Yet, more tragically, austerity has created a society that is falling apart. The death of Dimitris is indicative of a huge spike in suicides across Greece. In the first four months of 2012, the suicide rate for the poor and elderly in Greece increased 33% from 2011. More than 2500 suicides have occurred since 2010 in the country that once had the lowest suicide rate in Europe. Moreover, usage of anti-depressant drugs has skyrocketed: they're up 25% in Athens and 18% across all of Greece. The November 7 austerity measures implemented by the Greek parliament were met with nationwide protests by hundreds of thousands of Greeks that shut down public transportation and closed schools, banks, and local government offices.
The troika's aid-for-austerity approach has not worked because it is a fiscal approach to an economic as well as social situation. On Tuesday, November 27, the troika agreed to release €34.4B ($44.4B) in economic aid to Greece. Yet tax evasion, in part a response to the detrimental effect of austerity on the economy and in part a long-held societal norm, alone costs Greece €28B ($36B) a year! The austerity plans drawn up by the troika and implemented by the Greek government have failed to anticipate a social backlash that has led to a self-perpetuating cycle of misery. As Greece collected less tax revenue due to increased social unrest as a result of austerity measures, it wasn't able to sustain even a heavily reduced budget and thus had to continually rely on the troika for loans, which the troika only provided when attached to more austerity. This austerity has alienated the Greek populace even more, thus repeating the cycle. And moreover, because Greece has no control of its currency (the euro) and thus doesn't have the ability to print money or engage in monetary policy, it continues to be stuck in this bind. Through its aid-for-austerity approach, the troika have misunderstood one pivotal component of any Greek recovery: the Greeks themselves.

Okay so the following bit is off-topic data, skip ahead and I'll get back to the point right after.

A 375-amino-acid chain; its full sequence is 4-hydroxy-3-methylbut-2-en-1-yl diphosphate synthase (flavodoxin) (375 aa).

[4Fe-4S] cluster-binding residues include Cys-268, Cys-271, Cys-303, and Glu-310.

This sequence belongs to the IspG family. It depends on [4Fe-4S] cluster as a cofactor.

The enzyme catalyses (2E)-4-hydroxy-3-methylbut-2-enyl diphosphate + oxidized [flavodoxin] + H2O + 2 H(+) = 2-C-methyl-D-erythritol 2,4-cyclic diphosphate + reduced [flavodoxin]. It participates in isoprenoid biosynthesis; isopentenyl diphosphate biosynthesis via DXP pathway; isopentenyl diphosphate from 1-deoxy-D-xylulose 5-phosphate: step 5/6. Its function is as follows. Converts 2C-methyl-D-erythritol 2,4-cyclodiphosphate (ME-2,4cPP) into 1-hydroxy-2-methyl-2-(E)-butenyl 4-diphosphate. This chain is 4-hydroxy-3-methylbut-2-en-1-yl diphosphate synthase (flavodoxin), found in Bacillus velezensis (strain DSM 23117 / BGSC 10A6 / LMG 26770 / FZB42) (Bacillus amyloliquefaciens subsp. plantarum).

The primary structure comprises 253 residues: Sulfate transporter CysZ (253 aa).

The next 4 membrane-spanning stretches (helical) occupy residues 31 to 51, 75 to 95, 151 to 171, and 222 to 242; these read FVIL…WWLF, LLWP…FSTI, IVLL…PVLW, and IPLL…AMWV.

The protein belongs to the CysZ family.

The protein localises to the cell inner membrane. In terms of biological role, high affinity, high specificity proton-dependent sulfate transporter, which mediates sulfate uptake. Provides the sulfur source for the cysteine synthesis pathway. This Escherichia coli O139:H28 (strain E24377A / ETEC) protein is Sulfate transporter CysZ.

So what can we as investors take away from this? Although Greece-linked ETFs such as GREK and EuroZone ETFs such as FXE, IEV, FEU and ULE have been largely positive for the year, their gains will be wiped out and the crisis will worsen as long as the troika continues with its aid-for-austerity approach. There are some signs the troika is learning from its mistakes, such as its slowing of the rate of spending cuts required of Greece by two years. However, this is far from enough and Greece may very well continue down the path toward default and a potential exit from the Eurozone. Thus, ETFs that short Europe, such as EPV and EUO are safe hedges against further deterioration in the Eurozone.
The Greek government recently declared that the round of austerity measures passed on November 7 will be the last round of pain. Let's hope so. As noted by 50-year old retired construction worker Vassilis Dimosthenous, "Someone needs to tell them there's nothing left to cut."
Disclosure: I have no positions in any stocks mentioned, and no plans to initiate any positions within the next 72 hours. I wrote this article myself, and it expresses my own opinions. I am not receiving compensation for it (other than from Seeking Alpha). I have no business relationship with any company whose stock is mentioned in this article.